1. Prohibition attracts drug traffickers and drug consumption to countries in which drug consumption would otherwise not be prevalent. The costs of distributing drugs inside transit countries is lower, given that traffickers already must build up networks of collaborators to move the drugs through. Even though transit countries are poorer, and drug prices therefore much lower, low marginal costs make these markets highly lucrative. The fact that drug traffickers pay local collaborators in drugs, may explain part of the rise in consumption in transit countries.
2. Illegality undermines the usual vehicles of quality control upon which legal markets rely. In this context, overdoses due to uncertain strength and poisoning due to adulteration are both certain to be more frequent.
3. Criminalization of drugs and drug use impedes efforts to treat drug addiction and to prevent the spread of HIV among drug users. Since consumption is an illegal activity in most developing countries and, because of that, drug use tends to take place under less than ideal conditions, the transmission of contagious diseases and overdoses becomes more likely. Access to health care and harm reduction may lessen these problems, but users are still reluctant to take advantage of these when consumption is criminalized and profoundly stigmatized.
Criminalization perpetuates corruption, poverty and inequality.
1. The war against drugs increases the cost of drugs, making drug production and sale more profitable and therefore more attractive – particularly to those living in poverty. More risks, more profits, and even more poor people being recruited to this illegal activity.
2. To achieve and maintain profit goals, traffickers implement strategies to respond to the “challenges” of confronting the state, which include corruption of important officials and policemen and violence against the state and other competing groups. Corruption jeopardizes democratic stability and is a serious obstacle to guaranteeing a countrys’ governablility and national security.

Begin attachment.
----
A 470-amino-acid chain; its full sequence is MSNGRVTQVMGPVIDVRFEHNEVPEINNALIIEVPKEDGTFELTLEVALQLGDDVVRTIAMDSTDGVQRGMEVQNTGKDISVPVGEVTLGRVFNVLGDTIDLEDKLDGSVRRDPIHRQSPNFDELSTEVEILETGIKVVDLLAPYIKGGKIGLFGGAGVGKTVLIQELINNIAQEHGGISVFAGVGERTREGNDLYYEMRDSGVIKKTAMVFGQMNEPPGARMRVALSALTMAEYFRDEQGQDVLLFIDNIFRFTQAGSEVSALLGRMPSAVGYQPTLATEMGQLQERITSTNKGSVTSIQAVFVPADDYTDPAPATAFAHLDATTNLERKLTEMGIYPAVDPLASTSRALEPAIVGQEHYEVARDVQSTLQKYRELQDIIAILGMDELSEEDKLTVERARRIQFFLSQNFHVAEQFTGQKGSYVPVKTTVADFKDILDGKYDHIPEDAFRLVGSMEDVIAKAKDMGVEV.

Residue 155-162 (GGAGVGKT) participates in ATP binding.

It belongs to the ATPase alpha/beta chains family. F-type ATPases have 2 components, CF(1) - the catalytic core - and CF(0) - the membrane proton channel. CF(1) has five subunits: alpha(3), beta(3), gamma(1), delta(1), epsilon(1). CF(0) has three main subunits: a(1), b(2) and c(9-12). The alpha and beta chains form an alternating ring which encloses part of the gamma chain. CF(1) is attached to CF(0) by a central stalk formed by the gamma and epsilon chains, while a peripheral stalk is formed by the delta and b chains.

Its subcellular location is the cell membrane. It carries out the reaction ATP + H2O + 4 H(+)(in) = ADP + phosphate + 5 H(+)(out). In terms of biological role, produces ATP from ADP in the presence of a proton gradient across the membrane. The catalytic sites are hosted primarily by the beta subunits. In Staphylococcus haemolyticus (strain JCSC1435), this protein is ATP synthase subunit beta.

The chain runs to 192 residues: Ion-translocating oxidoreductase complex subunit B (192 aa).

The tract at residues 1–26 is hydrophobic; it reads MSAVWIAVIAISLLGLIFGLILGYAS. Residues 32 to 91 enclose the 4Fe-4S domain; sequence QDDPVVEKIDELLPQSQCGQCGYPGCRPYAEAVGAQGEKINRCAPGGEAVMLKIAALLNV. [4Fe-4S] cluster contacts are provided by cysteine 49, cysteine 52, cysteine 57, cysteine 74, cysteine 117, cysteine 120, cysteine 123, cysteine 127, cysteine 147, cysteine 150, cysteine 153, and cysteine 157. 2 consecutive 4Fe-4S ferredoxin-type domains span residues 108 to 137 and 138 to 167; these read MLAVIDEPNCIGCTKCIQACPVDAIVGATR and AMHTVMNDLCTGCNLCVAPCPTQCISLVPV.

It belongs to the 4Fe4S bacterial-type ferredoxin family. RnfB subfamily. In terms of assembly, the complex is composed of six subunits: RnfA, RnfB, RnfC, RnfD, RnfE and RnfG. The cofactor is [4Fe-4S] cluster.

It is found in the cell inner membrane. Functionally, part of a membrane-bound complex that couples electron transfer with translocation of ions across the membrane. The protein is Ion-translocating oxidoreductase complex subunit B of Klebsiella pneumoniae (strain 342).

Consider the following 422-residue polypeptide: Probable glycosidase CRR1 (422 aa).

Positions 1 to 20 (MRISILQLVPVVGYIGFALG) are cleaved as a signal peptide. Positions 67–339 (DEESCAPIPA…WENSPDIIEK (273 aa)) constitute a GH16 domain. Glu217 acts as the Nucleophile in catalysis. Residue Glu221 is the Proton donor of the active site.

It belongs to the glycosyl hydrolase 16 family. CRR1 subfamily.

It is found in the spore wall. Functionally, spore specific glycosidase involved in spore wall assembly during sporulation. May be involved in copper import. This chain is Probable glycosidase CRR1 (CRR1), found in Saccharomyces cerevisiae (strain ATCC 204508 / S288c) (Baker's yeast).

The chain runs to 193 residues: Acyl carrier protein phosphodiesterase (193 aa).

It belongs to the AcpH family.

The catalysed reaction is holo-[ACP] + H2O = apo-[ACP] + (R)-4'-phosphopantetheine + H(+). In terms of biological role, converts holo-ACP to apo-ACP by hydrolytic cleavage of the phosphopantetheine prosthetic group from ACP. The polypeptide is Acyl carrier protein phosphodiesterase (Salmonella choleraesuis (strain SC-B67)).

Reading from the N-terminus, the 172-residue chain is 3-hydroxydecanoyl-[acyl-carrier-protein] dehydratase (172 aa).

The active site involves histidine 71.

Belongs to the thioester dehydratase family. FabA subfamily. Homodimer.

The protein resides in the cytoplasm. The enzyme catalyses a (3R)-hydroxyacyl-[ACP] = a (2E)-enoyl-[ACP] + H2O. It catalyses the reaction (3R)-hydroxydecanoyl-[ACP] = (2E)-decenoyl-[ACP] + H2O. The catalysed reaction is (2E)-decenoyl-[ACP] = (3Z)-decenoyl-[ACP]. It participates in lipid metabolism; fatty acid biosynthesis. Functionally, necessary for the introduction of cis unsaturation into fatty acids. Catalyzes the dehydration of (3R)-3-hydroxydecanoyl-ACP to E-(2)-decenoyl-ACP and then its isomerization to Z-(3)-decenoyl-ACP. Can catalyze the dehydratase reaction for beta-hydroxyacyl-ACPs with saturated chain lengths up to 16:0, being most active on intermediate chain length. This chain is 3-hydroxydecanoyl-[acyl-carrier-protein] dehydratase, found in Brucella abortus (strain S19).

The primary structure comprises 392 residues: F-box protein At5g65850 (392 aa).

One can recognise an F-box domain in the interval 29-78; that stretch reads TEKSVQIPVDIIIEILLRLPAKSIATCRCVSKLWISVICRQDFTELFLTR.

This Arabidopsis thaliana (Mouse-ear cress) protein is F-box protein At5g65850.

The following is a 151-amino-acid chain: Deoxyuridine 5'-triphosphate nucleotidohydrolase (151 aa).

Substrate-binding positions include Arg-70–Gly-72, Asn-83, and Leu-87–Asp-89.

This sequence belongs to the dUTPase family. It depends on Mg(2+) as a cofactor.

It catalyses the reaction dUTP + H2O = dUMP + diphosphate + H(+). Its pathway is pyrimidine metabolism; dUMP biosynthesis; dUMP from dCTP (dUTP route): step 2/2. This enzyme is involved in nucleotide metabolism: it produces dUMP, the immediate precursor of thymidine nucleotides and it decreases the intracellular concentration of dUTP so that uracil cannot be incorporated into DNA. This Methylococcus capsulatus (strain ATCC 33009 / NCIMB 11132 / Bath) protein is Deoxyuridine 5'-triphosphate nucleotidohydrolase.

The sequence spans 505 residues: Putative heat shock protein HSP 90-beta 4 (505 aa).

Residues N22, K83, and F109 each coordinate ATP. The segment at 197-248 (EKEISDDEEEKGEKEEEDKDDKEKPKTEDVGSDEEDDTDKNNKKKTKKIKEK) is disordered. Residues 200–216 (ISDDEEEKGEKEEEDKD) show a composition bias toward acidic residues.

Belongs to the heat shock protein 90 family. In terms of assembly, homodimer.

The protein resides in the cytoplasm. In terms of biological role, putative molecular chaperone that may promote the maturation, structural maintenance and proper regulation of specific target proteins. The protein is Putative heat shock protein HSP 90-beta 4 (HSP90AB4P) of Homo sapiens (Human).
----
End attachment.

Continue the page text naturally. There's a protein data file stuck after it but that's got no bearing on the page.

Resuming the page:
3. An estimated 4 million people depend on income derived from the cultivation of illegal drug crops. In many countries, efforts to wipe out drug cultivation and supply have a high cost to human welfare and lives. For farmers there are few economic incentives for growing alternatives to drug crops. Moreover, a major part of the profits end up in the hands of those who control the later stages of the distribution process (retailers in developed countries).
4. Two other well-known costs of prohibition are the lives lost due to prohibition-induced violence and the productivity losses due to incarceration. The majority of people incarcerated in Brazil due to drug related crime are uneducated, poor, black young men, who where caught selling small amounts of drugs. More people die of drug trafficking related violence then of drug-related diseases or overdose, especially in developing countries.
In summary, despite the research and analyses made so far, social and individual costs of drug use, and the effects of prohibition on consumption are uncertain. Some will argue that it is likely that the relaxation of prohibition would lead to an increase in drug consumption. However, there is much evidence (see for instance the EC Report by Reuter and Trautmann) that the influence of repressive policies on levels of drug use is marginal. In addition, the nature of the “legalization” regime against which prohibition is being compared is not clear. But if drug trade can be regulated and resources diverted to other policies, such as treatment and education, with proven efficacy in reducing addiction and problematic use, it is likely that the types of drug use that impose the largest costs could be reduced.
Negative health and social consequences related to prohibition should be correctly put in the equation when the “tragedy of drug dependence” is weighed.
By: Marisa Felicissimo (with the help of Peter Webster)